Fair Food Program sets new, enforceable standards to protect farmworkers from heat stress in a warming world…
New FFP standards require mandatory breaks, comprehensive training, and emergency response protocols on participating farms as summer season temperatures once again reach new all-time highs across the country.
“Overheated, Underprotected: Climate Change Is Killing U.S. Farmworkers,” (Bloomberg, 8/12/21)
“Biden administration, workers grapple with health threats posed by climate change and heat,” (Washington Post, 7/19/21)
“Unsafe Workdays for Farmworkers Could Double by 2150,” (Modern Farmer, 5/6/20)
“It’s official: July was the Earth’s hottest month on record,” (National Oceanic and Atmospheric Administration, 8/13/21)
Those are just a few of the countless headlines in papers across the country warning of the growing threat to farmworkers, and other outdoor workers, posed by steadily rising temperatures as the real-life impacts of long-term climate change become manifest. Rachel Licker, a senior climate scientist with the Union of Concerned Scientists (UCS) and an author of a recent UCS study on the threats posed to outdoor workers by the increasing number and intensity of dangerous heat waves, perhaps said it best in an interview this month with National Public Radio:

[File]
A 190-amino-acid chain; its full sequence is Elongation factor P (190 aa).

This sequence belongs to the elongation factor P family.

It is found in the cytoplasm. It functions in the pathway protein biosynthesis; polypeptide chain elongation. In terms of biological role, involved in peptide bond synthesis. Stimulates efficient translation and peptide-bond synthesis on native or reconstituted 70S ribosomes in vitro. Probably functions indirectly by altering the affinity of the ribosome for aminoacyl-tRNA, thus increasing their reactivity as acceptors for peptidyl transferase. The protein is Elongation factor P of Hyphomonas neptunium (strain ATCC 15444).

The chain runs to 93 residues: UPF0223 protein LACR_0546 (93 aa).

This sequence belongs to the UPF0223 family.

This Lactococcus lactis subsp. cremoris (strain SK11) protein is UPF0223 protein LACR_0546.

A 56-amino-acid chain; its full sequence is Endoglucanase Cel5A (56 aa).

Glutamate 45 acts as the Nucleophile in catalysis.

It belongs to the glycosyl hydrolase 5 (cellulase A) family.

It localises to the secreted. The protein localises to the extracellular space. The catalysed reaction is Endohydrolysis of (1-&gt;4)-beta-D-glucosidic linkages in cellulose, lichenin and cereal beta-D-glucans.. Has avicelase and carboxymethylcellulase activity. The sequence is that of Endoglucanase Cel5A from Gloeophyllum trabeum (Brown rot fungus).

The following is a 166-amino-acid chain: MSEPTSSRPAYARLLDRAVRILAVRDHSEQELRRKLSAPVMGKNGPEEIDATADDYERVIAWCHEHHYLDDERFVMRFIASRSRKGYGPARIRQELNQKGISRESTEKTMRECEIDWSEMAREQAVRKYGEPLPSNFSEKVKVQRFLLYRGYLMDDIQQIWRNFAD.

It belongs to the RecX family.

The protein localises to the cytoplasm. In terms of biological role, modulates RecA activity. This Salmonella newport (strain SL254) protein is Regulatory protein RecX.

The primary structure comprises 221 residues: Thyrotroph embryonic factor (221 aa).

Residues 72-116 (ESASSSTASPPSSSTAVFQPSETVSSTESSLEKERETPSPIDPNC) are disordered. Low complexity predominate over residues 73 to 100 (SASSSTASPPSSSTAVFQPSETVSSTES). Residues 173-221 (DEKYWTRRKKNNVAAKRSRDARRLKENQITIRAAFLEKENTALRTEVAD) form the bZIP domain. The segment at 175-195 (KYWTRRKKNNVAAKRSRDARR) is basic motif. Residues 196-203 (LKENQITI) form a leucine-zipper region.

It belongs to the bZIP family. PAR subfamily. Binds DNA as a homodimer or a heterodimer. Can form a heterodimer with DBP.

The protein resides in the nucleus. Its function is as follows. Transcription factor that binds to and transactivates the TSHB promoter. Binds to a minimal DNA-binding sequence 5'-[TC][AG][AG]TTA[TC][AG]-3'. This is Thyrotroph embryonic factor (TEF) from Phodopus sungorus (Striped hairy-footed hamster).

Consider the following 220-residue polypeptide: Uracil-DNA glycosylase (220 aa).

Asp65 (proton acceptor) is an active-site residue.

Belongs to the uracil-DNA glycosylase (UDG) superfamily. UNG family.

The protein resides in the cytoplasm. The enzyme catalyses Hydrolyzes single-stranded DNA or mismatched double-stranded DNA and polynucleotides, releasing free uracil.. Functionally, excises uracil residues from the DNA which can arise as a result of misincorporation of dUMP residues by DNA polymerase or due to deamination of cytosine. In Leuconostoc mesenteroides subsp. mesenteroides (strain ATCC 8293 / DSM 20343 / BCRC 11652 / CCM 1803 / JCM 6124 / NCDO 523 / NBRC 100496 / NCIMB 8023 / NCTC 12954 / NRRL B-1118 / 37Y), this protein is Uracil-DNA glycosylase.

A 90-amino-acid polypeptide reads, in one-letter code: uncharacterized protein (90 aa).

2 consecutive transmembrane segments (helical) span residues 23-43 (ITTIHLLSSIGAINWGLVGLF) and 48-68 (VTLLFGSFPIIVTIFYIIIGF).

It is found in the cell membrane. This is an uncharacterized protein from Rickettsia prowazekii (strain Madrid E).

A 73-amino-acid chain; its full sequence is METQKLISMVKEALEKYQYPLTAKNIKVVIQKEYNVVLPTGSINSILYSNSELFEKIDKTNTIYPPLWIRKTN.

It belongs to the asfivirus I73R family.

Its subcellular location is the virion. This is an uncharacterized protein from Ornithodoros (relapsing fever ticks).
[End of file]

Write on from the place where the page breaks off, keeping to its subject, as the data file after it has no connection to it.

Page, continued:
“The last seven years have been the hottest on record,” said Rachel Licker, the senior climate scientist and an author of the UCS report, said in a statement. “Without additional protections, the risks to workers will only grow in the decades ahead as climate change worsens, leaving the roughly 32 million outdoor workers in our country to face a brutal choice: their health or their jobs.” (read more)
The same NPR story goes on to address the lack of state and federal protections for farmworkers and other outdoor workers and to recommend several key policy changes to prevent and remedy heat stress in the years to come:
Lack Of Regulations Puts Outdoor Workers At Risk
In addition to the heightened risks posed by climate change, the UCS report highlights the lack of federal worker protections as a major issue for worker safety.